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How Former New York City Ballet Dancer Aesha Ash Is Encouraging a New Generation of Black Ballerinas

Having danced with New York City Ballet, Béjart Ballet and the Alonzo King LINES Ballet, Aesha Ash undoubtedly inspired more than a few future ballerinas during her 13-year professional career. But now that she's retired, she's found a way to reach even more young girls, particularly those who live in inner-city neighborhoods, after founding The Swan Dreams Project.


Creating the project in 2011, Ash recently told SELF that she originally intended to rent public ad spaces to showcase images of herself in her tutus in her hometown of Rochester, New York. While the cost of taking out ads around the city forced Ash to share her pictures in a different way, the reasoning behind her efforts has remained the same ever since.

"I remember growing up and in the bodega you'd see images of girls in bikinis on motorbikes," Ash told Dance Magazine. "I wanted to replace those with photos that show women of color in a different light." Through a mix of black and white and color photos, Ash has used free social media platforms like Facebook and Instagram to do just that.

"I want to help change the demoralized, objectified and caricatured images of African-American women by showing the world that beauty is not reserved for any particular race or socio-economic background," Ash writes on her site.

To help further spread her message of inclusivity, Ash has taught free dance classes to the children at her daughter's public school, as well as for Girls Inc., a nonprofit group that serves to mentor girls ages 6 to 18. Additionally, all donations to The Swan Dreams Project and funds raised through the sale of Ash's pictures and t-shirts are donated to dance schools and organizations working to diversify the ballet world.

Ballet Training
Hortense Millet-Maurin (third from left) and her classmates perform August Bournonville's La Conservatoire. Svetlana Loboff, Courtesy POB.

As a little girl, Hortense Millet-Maurin fell in love with the wide spiral staircase that dominates the center of the Paris Opéra Ballet School. Today, as a focused 15-year-old POB student, she and her classmate Vincent Vivet navigate the school's spacious architecture on a daily basis. In a hallway strewn with foam rollers and tennis balls, their faces are laced with concentration as they prepare alongside their peers for afternoon ballet class. Color-coded uniforms reflect Vivet's and Millet-Maurin's third division; with only two advanced divisions remaining, they are increasingly close to realizing their professional aspirations: joining the Paris Opéra Ballet. Pointe spoke with these two young dancers to see what it's like studying inside the world's oldest ballet academy.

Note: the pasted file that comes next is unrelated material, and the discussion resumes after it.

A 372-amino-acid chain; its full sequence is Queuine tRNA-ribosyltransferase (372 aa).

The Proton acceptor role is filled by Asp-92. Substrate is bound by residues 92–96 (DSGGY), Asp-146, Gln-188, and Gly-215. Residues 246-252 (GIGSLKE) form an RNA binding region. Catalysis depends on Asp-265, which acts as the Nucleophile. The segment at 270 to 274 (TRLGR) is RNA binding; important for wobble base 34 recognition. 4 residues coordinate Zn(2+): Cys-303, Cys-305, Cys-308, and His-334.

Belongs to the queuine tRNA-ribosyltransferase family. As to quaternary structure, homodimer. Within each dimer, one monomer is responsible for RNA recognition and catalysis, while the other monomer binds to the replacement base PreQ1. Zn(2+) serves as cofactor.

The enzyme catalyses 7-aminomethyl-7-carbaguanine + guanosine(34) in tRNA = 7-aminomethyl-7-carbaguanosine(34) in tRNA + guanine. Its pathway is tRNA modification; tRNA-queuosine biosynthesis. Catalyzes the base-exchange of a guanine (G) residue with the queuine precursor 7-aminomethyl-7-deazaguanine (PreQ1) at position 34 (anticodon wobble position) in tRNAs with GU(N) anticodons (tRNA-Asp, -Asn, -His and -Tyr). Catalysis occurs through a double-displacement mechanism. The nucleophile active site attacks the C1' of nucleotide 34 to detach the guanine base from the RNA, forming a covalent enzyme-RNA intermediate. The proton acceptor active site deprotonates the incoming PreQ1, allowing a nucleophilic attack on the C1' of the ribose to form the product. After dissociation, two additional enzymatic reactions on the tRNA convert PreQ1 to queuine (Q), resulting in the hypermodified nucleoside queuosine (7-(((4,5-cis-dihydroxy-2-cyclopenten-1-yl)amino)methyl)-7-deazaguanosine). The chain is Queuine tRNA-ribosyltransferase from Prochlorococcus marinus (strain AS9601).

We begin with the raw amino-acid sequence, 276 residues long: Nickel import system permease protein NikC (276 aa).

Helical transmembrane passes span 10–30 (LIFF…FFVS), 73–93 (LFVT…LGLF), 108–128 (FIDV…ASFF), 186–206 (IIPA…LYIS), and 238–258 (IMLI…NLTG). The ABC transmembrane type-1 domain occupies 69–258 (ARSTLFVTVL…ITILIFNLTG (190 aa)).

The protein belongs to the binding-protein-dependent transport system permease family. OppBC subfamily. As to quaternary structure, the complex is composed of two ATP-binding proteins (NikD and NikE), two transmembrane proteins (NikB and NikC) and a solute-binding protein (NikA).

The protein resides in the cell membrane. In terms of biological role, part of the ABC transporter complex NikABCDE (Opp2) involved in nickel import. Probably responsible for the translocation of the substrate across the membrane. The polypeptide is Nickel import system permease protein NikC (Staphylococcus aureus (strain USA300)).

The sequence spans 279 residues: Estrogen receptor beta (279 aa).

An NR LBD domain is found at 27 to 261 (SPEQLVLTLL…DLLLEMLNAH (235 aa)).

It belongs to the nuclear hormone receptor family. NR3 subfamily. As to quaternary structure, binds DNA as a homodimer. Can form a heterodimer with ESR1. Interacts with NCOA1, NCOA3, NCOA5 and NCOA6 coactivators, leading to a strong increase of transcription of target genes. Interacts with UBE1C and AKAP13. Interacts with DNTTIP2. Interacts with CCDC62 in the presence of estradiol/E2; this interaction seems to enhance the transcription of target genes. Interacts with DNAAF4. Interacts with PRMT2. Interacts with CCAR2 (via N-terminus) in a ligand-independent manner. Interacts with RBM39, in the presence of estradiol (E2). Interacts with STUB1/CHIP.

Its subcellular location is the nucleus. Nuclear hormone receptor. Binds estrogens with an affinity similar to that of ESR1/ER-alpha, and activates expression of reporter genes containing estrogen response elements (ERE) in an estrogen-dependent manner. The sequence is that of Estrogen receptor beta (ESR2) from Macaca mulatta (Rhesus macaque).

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Sponsored by Ballet Arizona
Tzu Chia Huang, Courtesy Ballet Arizona

These days, ballet dancers are asked to do more than they ever have—whether that's tackling versatile rep, taking on intense cross-training regimens or managing everything from their Instagram pages to their summer layoff gigs.

Without proper training, these demands can take a toll on both the mind and the body. But students can start preparing for them early—with the right summer intensive program.

The School of Ballet Arizona's summer intensive takes a well-rounded approach to training—not just focusing on technique and facility but nurturing overall dancer growth. "You cannot make a dancer just by screaming at them like they used to," says master ballet teacher Roberto Muñoz, who guests at the program every summer. "You have to take care of the person as well."

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Ballet Training
Emily Giacalone, modeled by Elizabeth Steele of The School at Steps.

If you're feeling wobbly in adagio or wish you could hold your piqué attitude a bit longer, there are ways to assess and improve your balance. Try these four exercises, recommended by Heather Southwick, Boston Ballet's director of physical therapy.

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Courtesy School of Pennsylvania Ballet

While many of us are deep in Nutcracker duties, The School of Pennsylvania Ballet director James Payne has been looking further ahead, finalizing preparations for the school's summer intensive programs. In January, he and his staff will embark on a 24-city audition tour to scour the country for the best young dancers, deciding whether or not to offer them a spot—maybe even a scholarship—in the school's rigorous 5-week intensive focused on high-caliber ballet instruction. Though he'll be evaluating aspirants, he urges that as a student, you should be equally selective in choosing programs that could galvanize your training—and possibly even your career.

We got Payne's advice on strategizing your summer intensive plan before the audition cycle kicks in:

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